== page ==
Logic and Logic Programming in Distributed Access Control (Part One) Ninghui Li Department of Computer Science and CERIAS Purdue University Ninghui Li (Purdue University) Outline A brief introduction to trust management Logic-based semantics for SDSI Ninghui Li (Purdue University) 2 The Trust-Management (TM) Approach Multi-centric access control using delegation access control decisions are based on distributed policy statements issued by multiple principals policy statements contain attributes of principals such as permissions, roles, qualifications, characteristics trust relationships Ninghui Li (Purdue University) 3 Common characteristics of TM systems Use public-key certificates for non-local statements Treat public keys as principals to be authorized authentication consists of verifying signatures Ninghui Li (Purdue University) 4 Digital Signature Scheme Key space: a set of key pairs (K, K-1) A signing algorithm sig K is the verification key and is publicly available K-1 is the signing key and is kept private sig(K-1, M) outputs a digital signature on M A verification algorithm ver ver(K, M, ) outputs yes or no ver(K, M, sig(K-1, M)) = yes w/o knowing K-1, it is difficult to find s.t. ver(K,M,)=yes Ninghui Li (Purdue University) 5 Public-Key Certificates A certificate is a data record together with a digital signature A certificate is signed using K-1 we say that it is issued by a public key K A certificate binds some information to another public key (the subject key) Can be verified by anyone who knows the issuer’s public key can one trust the issuer’s public key? Ninghui Li (Purdue University) 6 Early Trust Management Langugaes PolicyMaker KeyNote Blaze, Feigenbaum & Lacy: “Decentralized Trust Management”, S&P’96. Blaze, Feigenbaum & Strauss: “Compliance-Checking in the PolicyMaker Trust Management System”, FC’98. Blaze, Feigenbaum, Ioannidis & Keromytis: “The KeyNote TrustManagement System, Version 2”, RFC 2714. SPKI (Simple Public Key Infrastructure) / SDSI (Simple Distributed Security Framework) Rivest & Lampson: SDSI A Simple Distributed Security Infrastructure, Web-page 1996. Ellison et al.: SPKI Certificate Theory, RFC 2693. Clarke et al.: Certificate Chain Discovery in SPKI/SDSI, JCS’01. Ninghui Li (Purdue University) 7 Datalog-based Trust Management Languages Delegation Logic SD3 (Secure Dynamically Distributed Datalog) Jim: “SD3: A Trust Management System with Certified Evaluation”, S&P’01. Binder Li, Grosof & Feigenbaum: “Delegation Logic: A Logic-based Approach to Distributed Authorization”, TISSEC’03. (Conference versions appeared in CSFW’99 and S&P’00) DeTreville: “Binder, a Logic-Based Security Language”, S&P’02. RT: A Family of Role-based Trust-management Languages Ninghui Li (Purdue University) 8 Other Closely Related Logic-based Security Languages ABLP logic (Abadi, Burrows, Lampson, et al.) QCM (Query Certificate Managers) Lampson et al.: “Authentication in Distributed Systems: Theory and Practice”, TOCS’92. Abadi et al.: “A Calculus for Access Control in Distributed Systems”, TOPLAS’93. Gunter & Jim: “Policy-directed Certificate Retrieval”, SPE’00 AF logic Appel & Felton: “Proof-Carrying Authentication”, CCS’99 Ninghui Li (Purdue University) 9 History of SPKI/SDSI SDSI (Simple Distributed Security Infrastructure) SPKI (Simple Public Key Infrastructure) SDSI 1.0 and 1.1 Rivest & Lampson 96 SPKI 1.0 (Ellison 1996) SPKI/SDSI 2.0 RFC 2693 [1999] [Clarke et al. JCS’01] Ninghui Li (Purdue University) 10 An Example in SDSI 2.0 SDSI Certificates (KC access KC mit faculty secretary) (KC mit KM) (KM faculty KEECS faculty) (KEECS faculty KRivest) (KRivest secretary KRivest alice) (KRivest alice KAlice) From the above certificates, KC concludes that KAlice has access Ninghui Li (Purdue University) 11 4-tuple Reduction in RFC 2693 Name strings can be reduced using 4-tuples (K1 A1 K2) reduces “K1 A1 A2 … An” to “K2 A2 … An” e.g., (KC mit KM) reduces “KC mit faculty secretary” to “KM faculty secretary” (K1 A1 K2 B1 … Bm) reduces “K1 A1 A2 … An” to “K2 B1 … Bm A2 … An” e.g., (KM faculty KEECS faculty) reduces “KM faculty secretary” to “KEECS faculty secretary” Ninghui Li (Purdue University) 12 Applying 4-tuple Reduction in the Example From (KC access) to (KC mit faculty secretary) to (KM faculty secretary) to (KEECS faculty secretary) to (KRivest secretary) to (KRivest alice) to (KAlice) (KC access KC mit faculty secretary) (KC mit KM) (KM faculty KEECS faculty) (KEECS faculty KRivest) (KRivest secretary KRivest alice) (KRivest alice KAlice) Ninghui Li (Purdue University) 13 Papers on Semantics for SPKI/SDSI Develop specialized modal logics Abadi: “On SDSI's Linked Local Name Spaces”, CSFW’97, JCS’98. Halpern & van der Meyden: “A logic for SDSI's linked local name spaces”, CSFW’99, JCS’01 “A Logical Reconstruction of SPKI”, CSFW’01, JCS’03 Howell & Kotz: “A Formal Semantics for SPKI”, ESORICS’00 Other approaches Li: “Local Names in SPKI/SDSI”, CSFW’00 Jha & Reps: “Analysis of SPKI/SDSI Certificates Using Model Checking”, CSFW’02 Li & Mitchell: “Understanding SPKI/SDSI Using First-Order Logic”, CSFW’03 (Contains the results presented here) Ninghui Li (Purdue University) 14 What is a Semantics? Elements of a semantics syntax for statements syntax for queries an entailment relation that determines whether a query Q is true given a set P of statements Ninghui Li (Purdue University) 15 Why a Formal Semantics? What can we gain by a formal semantics understand what queries can be answered defines the entailment relation in a way that is precise, easy to understand, and easy to compute How can one say a semantics is good subjective metrics: simple, natural, close to original intention defines answers to a broad class of queries can use existing work to provide efficient deduction procedures for answering those queries Ninghui Li (Purdue University) 16 Concepts in SDSI Concepts principals identifiers local names name strings K, K1 A, B, A1 e.g., mit, faculty, alice K A, K1 A1 e.g., KM faculty, KRivest alice K A 1 A2 … An , 1 e.g., KC mit faculty secretary Ninghui Li (Purdue University) 17 Statements in SDSI 4-tuple (K, A, , V) K is the issuer principal A is an identifier is a name string V is the validity specification We write (K A ) for a 4-tuple ignoring validity specification Ninghui Li (Purdue University) 18 A Rewriting Semantics for SDSI A set P of 4-tuples defines a set of rewriting rules, denoted by RS[P] Queries have the form “can 1 rewrite into 2?” Answer a query is not easy. cannot naively search for all ways of rewriting 1, as there may be recursions e.g., (K friend K friend friend) What can we do? Ninghui Li (Purdue University) 19 Deduction Based on the Rewriting Semantics (1) Limit queries to the form “can 1 rewrite into K?” In [Clarke et al.’01], the following closure mechanism is used rewrite 4-tuples e.g., apply (KC mit KM) to rewrite (KC access KC mit faculty secretary), one gets (KC access KM faculty secretary) compute the closure of a set of 4-tuples, obtained by applying 4-tuples that rewrites to a principal then use the resulting shortening 4-tuples to rewrite 1 Search is not goal-directed Ninghui Li (Purdue University) 20 Deduction Based on the Rewriting Semantics (2) Limit to queries like “can 1 rewrite into K?” In [Li CSFW’00], the following XSB logic program is given :- table(contains/2). contains([P0, N0 | T], P2) :contains([P0, N0], P1), contains([P1 | T], P2). contains([P0, N0], P) :credential([P0, N0], CN2), contains(CN2, P). contains([P], P, []) :- isPrincipal(P). Ninghui Li (Purdue University) 21 Deduction Based on the Rewriting Semantics (3) [Li, Winsborough & Mitchell, CCS’01, JCS’03] develop a graph-based search algorithm for a language RT0, a superset of SDSI combines bottom-up search and goal-directed topdown search with tabling specifically for the kind of rules in RT0 can deal with distributed discovery Ninghui Li (Purdue University) 22 Deduction Based on the Rewriting Semantics (4) Use techniques for model checking pushdown systems [Jha & Reps CSFW’02] SDSI rewriting systems correspond to string rewriting systems modeled by pushdown systems algorithms for model checking pushdown systems can be used takes time O(N^3), where N is the total size of the SDSI statements Ninghui Li (Purdue University) 23 SDSI and Pushdown Systems Stack: Stack: A1 B1 B2 ... A2 A3 B1 B2 Apply the rewriting rule: K1 A1 to K2 A2 A3 ... State: K2 State: K1 A name string corresponds to a configuration “rewrites into” equivalent to “reaches” Ninghui Li (Purdue University) 24 Recap of the Rewriting-based Semantics Defines answers to queries having the form “can 1 rewrite into 2?” Specialized algorithms (either developed for SDSI or for model checking pushdown systems) are needed Papers by Abadi and Halpern and van der Meyden try to come up with axiom systems for the rewriting semantics Ninghui Li (Purdue University) 25 Set-based Semantic Intuitions Each name string is bound to a set of principals (K A ) means the local name “K A” is bound to a superset of the principal set that is bound to Ninghui Li (Purdue University) 26 Defining Set-based Semantics (1) A valuation V maps each local name to a set of principals A valuation V can be extended to map each name string to a set of principals V (K) = { K } V (K A) = V (K A) V (K B1 … Bm) = V (Kj B2… Bm) j = 1..n where m>1 and V (K B1) = {K1, K2, …, Kn} Ninghui Li (Purdue University) 27 Defining Set-based Semantics (2) A 4-tuple (K A ) is the following constraint The semantics of P is the least valuation VP that satisfies all the constraints Queries V (K A) V () “can rewrite into K?” answered by checking whether “K VP ()”. Does not define answers to “can 1 rewrite into 2”. asking whether VP (1) VP (2) is incorrect Ninghui Li (Purdue University) 28 Relationship Between the Rewriting Semantics and the Set Semantics Theorem: Given P, 1, and 2, 1 rewrites into 2 using P if and only if for any P’ P, VP’ (1) VP’ (2). Corrolary: Given P, , and K, rewrites into K using P if and only if VP () { K } Ninghui Li (Purdue University) 29 A Logic-Programming-based Semantics Derived from the Set-based Semantics Translate each 4-tuple into a LP clause Using a ternary predicate m m(K, A, K’) is true if K’ V (K A) (K A K’) to m(K, A, K’) (K A K1 A1) to m(K, A, ?x) :- m(K1, A1, ?x) (K A K1 A1 A2) to m(K,A,?x) :- m(K1,A1,?y1), m(?y1,A2,?x) (K A K1 A1 A2 A3) to m(K,A,?x) :- m(K1,A1,?y1), m(?y1,A2,?y2), m(?y2,A3,?x) The minimal Herbrand model determines the semantics Ninghui Li (Purdue University) 30 An Alternative Way of Defining the LPbased Semantics (1) Define a macro contains contains[][K’] means that K’ V () contains[K][K’] (K= K’) contains[K A][K’] m(K, A, K’) contains[K A1 A2 … An][K’] y (m(K, A1, y) contains[y A2 … An][K’]) where n>1 Ninghui Li (Purdue University) 31 An Alternative Way of Defining the LPbased Semantics (2) Translates a 4-tuple (K A ) into a FOL sentence z (contains[K A][z] contains[][z]) This sentence is also a Datalog clause A set P of 4-tuples defines a Datalog program, denoted by SP[P] The minimal Herbrand model of SP[P] defines the semantics Ninghui Li (Purdue University) 32 An Example of Translation From (KC access KC mit faculty secretary) to z ( contains[KC access][z] contains[KC mit faculty secretary][z] ) to z ( m(KC, access, z) y1 (m(KC, mit, y1) contains[y1 faculty secretary][z] ) to z y1 (m(KC, access, z) m(KC, mit, y1) y2 (m(y1, faculty, y2) contains[y2 secretary] [z] ) to z y1 y2 (m(KC, access, z) m(KC, mit, y1) m(y1, faculty, y2) m(y2, secretary, z]) ) Ninghui Li (Purdue University) 33 Set semantics is equivalent to LP semantics The least Herbrand model of SP[P] is equivalent to the least valuation, i.e., K’ VP (K A) iff. m(K,A,K’) is in the least Herbrand model of SP[P] Same limitation as set-based semantics does not define answers to containment between arbitrary name strings Ninghui Li (Purdue University) 34 A First-Order Logic (FOL) Semantics A set P of 4-tuples defines a FOL theory, denoted by Th[P] A query is a FOL formula “1 rewrites into 2” is translated into z (contains[1][z] contains[2][z]) Other FOL formulas can also be used as queries Logical implication determines semantics Ninghui Li (Purdue University) 35 FOL Semantics is Extension of LP Semantics LP semantics is FOL semantics with queries limited to LP queries m(K,A,K’) is in the least Herbrand model of SP[P] iff. Th[P] |= m(K,A,K’) Ninghui Li (Purdue University) 36 Equivalence of Rewriting Semantics and FOL Semantics Theorem: for string rewriting queries, the string rewriting semantics is equivalent to the FOL semantics Given a set P of 4-tuples, it is possible to rewrite 1 into 2 using the 4-tuples in P if and only if Th[P] |= z (contains[1][z] contains[2][z]) Ninghui Li (Purdue University) 37 Advantages of FOL semantics: Computation efficiency A large class of queries can be answered efficiently using logic programs including rewriting queries e.g., whether rewrites into K B1 B2 under P can be answered by determining whether SP[P(K’ A’)(K B1K’1)(K’1 B2 K’2)] |= m(K’,A’, K’2) where K’, K’1, and K’2 are new principals this proof procedure is sound and complete this result also follows from results in proof theory regarding Harrop Hereditary formulas Ninghui Li (Purdue University) 38 Advantages of FOL semantics: Extensibility Additional kinds of queries can be formulated and answered, e.g., z (m(K1, A1, z) m(K1, A2, z)) z (m(K2, A1, z) m(K2, A2, z)) Additional forms of statements can be easily handled, e.g., (K A K1 A1 K2 A2) maps to z (m(K,A,z) m(K1,A1,z) m(K2,A2,z)) Ninghui Li (Purdue University) 39 Summary: 4 Semantics String Rewriting: Set: difficult to extend limited in queries First-Order Logic Logic Programming Ninghui Li (Purdue University) 40 Advantages of FOL Semantics: Summary Simple Extensible captures the set-based intuition defined using standard FOL additional policy language features can be handled easily allow more meaningful queries Computation efficiency Ninghui Li (Purdue University) 41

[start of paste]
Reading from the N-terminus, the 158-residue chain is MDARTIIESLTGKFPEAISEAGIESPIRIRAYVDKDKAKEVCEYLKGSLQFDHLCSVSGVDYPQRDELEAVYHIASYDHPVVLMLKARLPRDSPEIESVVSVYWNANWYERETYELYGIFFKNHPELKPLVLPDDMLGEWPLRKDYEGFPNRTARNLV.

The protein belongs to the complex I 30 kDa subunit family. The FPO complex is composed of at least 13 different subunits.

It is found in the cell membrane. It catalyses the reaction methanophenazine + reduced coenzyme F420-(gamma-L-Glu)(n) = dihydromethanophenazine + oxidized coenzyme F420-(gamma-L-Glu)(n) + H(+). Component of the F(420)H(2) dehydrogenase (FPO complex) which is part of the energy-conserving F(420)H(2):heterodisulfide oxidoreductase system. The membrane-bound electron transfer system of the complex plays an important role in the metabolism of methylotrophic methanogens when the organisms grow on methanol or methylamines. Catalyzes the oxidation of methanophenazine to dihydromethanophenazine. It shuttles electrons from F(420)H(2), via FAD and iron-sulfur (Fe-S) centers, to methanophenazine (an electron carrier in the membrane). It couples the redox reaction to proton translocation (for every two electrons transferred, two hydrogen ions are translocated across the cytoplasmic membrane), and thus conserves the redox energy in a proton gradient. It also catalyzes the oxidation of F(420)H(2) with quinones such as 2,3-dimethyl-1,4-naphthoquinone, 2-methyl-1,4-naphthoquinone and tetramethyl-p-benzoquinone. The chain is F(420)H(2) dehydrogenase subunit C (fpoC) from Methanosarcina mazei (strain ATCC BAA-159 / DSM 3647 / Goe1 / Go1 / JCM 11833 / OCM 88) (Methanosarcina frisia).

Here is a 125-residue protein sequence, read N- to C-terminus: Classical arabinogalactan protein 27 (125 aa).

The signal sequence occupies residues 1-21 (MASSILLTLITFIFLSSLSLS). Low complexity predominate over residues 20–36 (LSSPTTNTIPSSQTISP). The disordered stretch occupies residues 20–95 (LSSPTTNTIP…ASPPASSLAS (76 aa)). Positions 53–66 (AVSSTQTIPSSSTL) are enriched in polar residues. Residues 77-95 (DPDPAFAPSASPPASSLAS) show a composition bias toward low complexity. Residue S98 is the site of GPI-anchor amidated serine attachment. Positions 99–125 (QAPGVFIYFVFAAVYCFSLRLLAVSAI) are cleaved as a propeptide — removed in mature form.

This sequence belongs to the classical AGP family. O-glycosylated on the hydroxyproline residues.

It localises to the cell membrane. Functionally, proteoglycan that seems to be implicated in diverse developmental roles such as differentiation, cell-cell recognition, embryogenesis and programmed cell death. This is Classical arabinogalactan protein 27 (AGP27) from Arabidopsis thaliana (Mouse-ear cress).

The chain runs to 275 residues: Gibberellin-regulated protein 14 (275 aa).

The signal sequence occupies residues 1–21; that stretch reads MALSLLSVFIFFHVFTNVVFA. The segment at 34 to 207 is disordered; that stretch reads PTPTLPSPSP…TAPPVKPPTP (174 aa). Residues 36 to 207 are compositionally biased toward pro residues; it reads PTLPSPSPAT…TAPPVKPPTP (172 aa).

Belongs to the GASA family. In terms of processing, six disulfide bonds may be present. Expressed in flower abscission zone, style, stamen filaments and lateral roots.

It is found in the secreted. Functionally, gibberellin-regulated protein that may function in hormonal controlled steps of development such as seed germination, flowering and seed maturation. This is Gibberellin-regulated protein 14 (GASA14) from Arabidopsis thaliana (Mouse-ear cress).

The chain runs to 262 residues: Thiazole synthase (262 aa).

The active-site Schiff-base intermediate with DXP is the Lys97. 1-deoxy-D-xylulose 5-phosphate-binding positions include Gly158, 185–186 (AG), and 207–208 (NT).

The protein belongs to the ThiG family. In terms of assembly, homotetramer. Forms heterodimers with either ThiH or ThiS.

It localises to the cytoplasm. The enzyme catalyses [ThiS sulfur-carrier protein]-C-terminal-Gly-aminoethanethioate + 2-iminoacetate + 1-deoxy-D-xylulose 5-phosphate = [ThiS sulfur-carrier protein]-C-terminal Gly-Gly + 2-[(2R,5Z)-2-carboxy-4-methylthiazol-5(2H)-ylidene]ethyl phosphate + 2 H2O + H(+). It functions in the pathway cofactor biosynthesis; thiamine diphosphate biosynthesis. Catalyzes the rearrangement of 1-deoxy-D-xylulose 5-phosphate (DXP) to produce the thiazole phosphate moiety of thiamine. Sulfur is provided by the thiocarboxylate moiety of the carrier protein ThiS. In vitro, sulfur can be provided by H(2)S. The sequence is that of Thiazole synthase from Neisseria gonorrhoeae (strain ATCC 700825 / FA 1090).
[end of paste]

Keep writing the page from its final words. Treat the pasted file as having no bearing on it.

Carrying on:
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# RT: A Role-based Trust